Very few of us actually want to think about what sacrifices are involved when we choose to follow Jesus. The past few weeks I have been reading through Matthew with students on campus and multiple times I got to read through this section in Matthew 8.
In verses 18-22 we are confronted with a section that appears to portray Jesus in a cold manner. In verse 21, a disciple said to him, “Lord, first let me go and bury my father.” The implication is, that after the burial, he would then follow Jesus. However, Jesus’ response strikes a nerve: “But Jesus told him, ‘Follow me, and let the dead bury their own dead.'” How stoic, how cold is Jesus? After all, going to bury someone doesn’t really take that long.
After meditating on this verse, and rereading it with several groups, I was hit with a different understanding. Just because the disciple asked to go bury his father, does not imply that the father is already dead. In fact, I am persuaded that the father was probably very much alive and just in his old age expected to die soon. Here is my reasoning. First, if the father had already passed, what on earth is the son doing listening to Jesus teach? Would he not rather be in mourning and caring for his family? Additionally, being a Jewish man, he would have been very familiar with Torah (the first five books of the Old Testament). Had his father just died, he would have been in close proximity with a dead body rendering him unclean for several days (Numbers 19). If he was unclean, this would make his appearance in public suspect for he would have been spreading the uncleanliness. Upon further investigation I learned of another practice in which the eldest son had a duty to bury the father in order to receive the eldest son’s inheritance. Even if the father had died, there was also a practice of waiting a year for the father’s body to decay to then re-bury the bones after the flesh had decayed. (http://www.gotquestions.org/let-dead-bury-dead.html)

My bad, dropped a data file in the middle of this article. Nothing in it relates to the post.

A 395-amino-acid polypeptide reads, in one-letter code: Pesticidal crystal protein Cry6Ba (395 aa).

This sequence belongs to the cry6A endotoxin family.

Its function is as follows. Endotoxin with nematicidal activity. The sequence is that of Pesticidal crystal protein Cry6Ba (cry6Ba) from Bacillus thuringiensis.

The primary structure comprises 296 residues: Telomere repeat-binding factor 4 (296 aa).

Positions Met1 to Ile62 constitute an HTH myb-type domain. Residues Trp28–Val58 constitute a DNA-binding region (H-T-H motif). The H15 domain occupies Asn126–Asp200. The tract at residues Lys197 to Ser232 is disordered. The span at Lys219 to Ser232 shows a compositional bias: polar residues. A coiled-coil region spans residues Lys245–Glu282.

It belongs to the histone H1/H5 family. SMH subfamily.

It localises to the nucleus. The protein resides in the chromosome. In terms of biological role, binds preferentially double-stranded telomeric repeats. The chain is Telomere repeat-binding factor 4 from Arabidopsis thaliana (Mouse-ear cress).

So in essence, was Jesus being so cold to not let the man take a day to attend his father’s funeral? I don’t think so. I think what seems to be in view rather is a disciple asking for time to tie up loose ends before he commits fully. Alive or not alive, the disciple is placing the importance of cultural and familial duty over the duty of responding to God’s call. He is asking for a period of time before he responds to the call. How many of us do the same? Let me first have the time to do this or that, then I will follow you Lord. Let me first finish college, then I will go. Let me first pay off this loan, then I will go. (On a side note, it could also be the case the the son wants to collect his father’s inheritance before going on the mission, but I will assume the best of the disciple).
In light of this, Jesus’ quip of “Let the dead bury the dead” becomes more of a cut to core issue at hand. Are you indifferent to the immediate call of God and His work? Jesus cleverly used dead in two different senses. Referring to the “dead” that would bury the “dead” he is saying let those who are dead (indifferent) to the call of God bury the dead (physically dead).
If this is what is being communicated then to me it makes more sense of the longer version of this account in Luke. In Luke’s account another disciple responds to Jesus’ quip by stating, “I will follow you, Lord; but let me first go back and say goodbye to my family.” So essentially what we have is this. A disciple tells Jesus that he will follow, but he first needs to go and spend some time with his family (until his duties are finished). Jesus responds, with the immediacy of his call and how it supersedes tradition. Then this second disciple hears of the immediacy, understands it, and asks if he can go and say goodbye (in a quicker sense), yet still Jesus explains that His call is to be prioritized.